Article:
A huge fall in second-quarter subscriptions has highlighted the growing effect over-the-top (OTT) services like Netflix and Hulu are having on the US pay-TV market.
US pay-TV operators reported net subscriber additions fell by nearly 350,000 in the second quarter of this year – the largest single drop in television history, according to research by IHS Screen Digest.
Basic cable video subscribers stood at 100.9 million at the end of Q2 2012, down a total of 348,000 from Q1′s total of 101.2 million. This was attributed to the growing strength of OTT players, which offer on-demand programming at the click of a button, and a weakening economy.
Overall, cable TV subs for Q2 were down 600,000, marking the 21st contracted quarter in a row. IHS also reported a 62,000 fall in satellite TV subscriptions, which it claimed was “more significant” than the cable drop because it marked the first quarterly contraction since Q2 2011.
“Consumers are spending an increasing amount of time using Netflix at the expense of traditional services like cable and satellite, which may lessen the incentive to retain a pay-TV subscription,” said Erik Brannon, analyst for US television at IHS.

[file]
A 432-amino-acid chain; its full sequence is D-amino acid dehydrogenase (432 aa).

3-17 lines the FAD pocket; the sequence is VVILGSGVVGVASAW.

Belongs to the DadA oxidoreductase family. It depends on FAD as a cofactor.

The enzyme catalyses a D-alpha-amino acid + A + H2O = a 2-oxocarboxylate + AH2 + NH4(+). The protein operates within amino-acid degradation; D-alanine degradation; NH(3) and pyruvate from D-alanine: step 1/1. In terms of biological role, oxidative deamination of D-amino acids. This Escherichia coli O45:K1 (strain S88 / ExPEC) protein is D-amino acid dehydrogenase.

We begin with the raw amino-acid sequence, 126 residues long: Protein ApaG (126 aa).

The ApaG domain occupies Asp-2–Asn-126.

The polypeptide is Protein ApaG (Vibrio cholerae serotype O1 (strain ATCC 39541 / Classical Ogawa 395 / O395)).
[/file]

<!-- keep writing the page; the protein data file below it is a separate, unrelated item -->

US cable operators and pay-TV platforms have been seeking ways to combat Netflix and Hulu and a growing number of new services on the market. Comcast Communications and Time Warner have been leading the way with their TV Everywhere initiative, aimed at giving subscribers access to content wherever they are and on any device.
“Pay-TV players are betting that by adding extra value for their subscribers – with new offerings like TV Everywhere, faster internet speeds and deep discounting promotions – they can stem the tide of subscribers defecting to OTT, and entice new ones to join,” Brannon added.
The news comes as Cartoon Network, the children’s channel operated by Time Warner-owned Turner Broadcasting System, last week unveiled a second-screen addition to its TV Everywhere app.
There was better news for US telco TV providers, which grew subs by 312,000. However, this does mark a slower rate of growth than the 394,000 added in the same period a year ago, IHS noted.
By contrast, VoD market leader Netflix has grown “steadily,” which has led to a reactionary spike in cable consolidation, with firms completing a record 23 deals in 2011. However, Brannon played down the challenge OTT presents pay-TV by claiming “the magnitude of the threat is largely overblown.”
“Pay-TV losses in the second quarter of 2012 were only slightly worse than the second quarter of 2011, largely due to seasonality, and also the economy,” he added.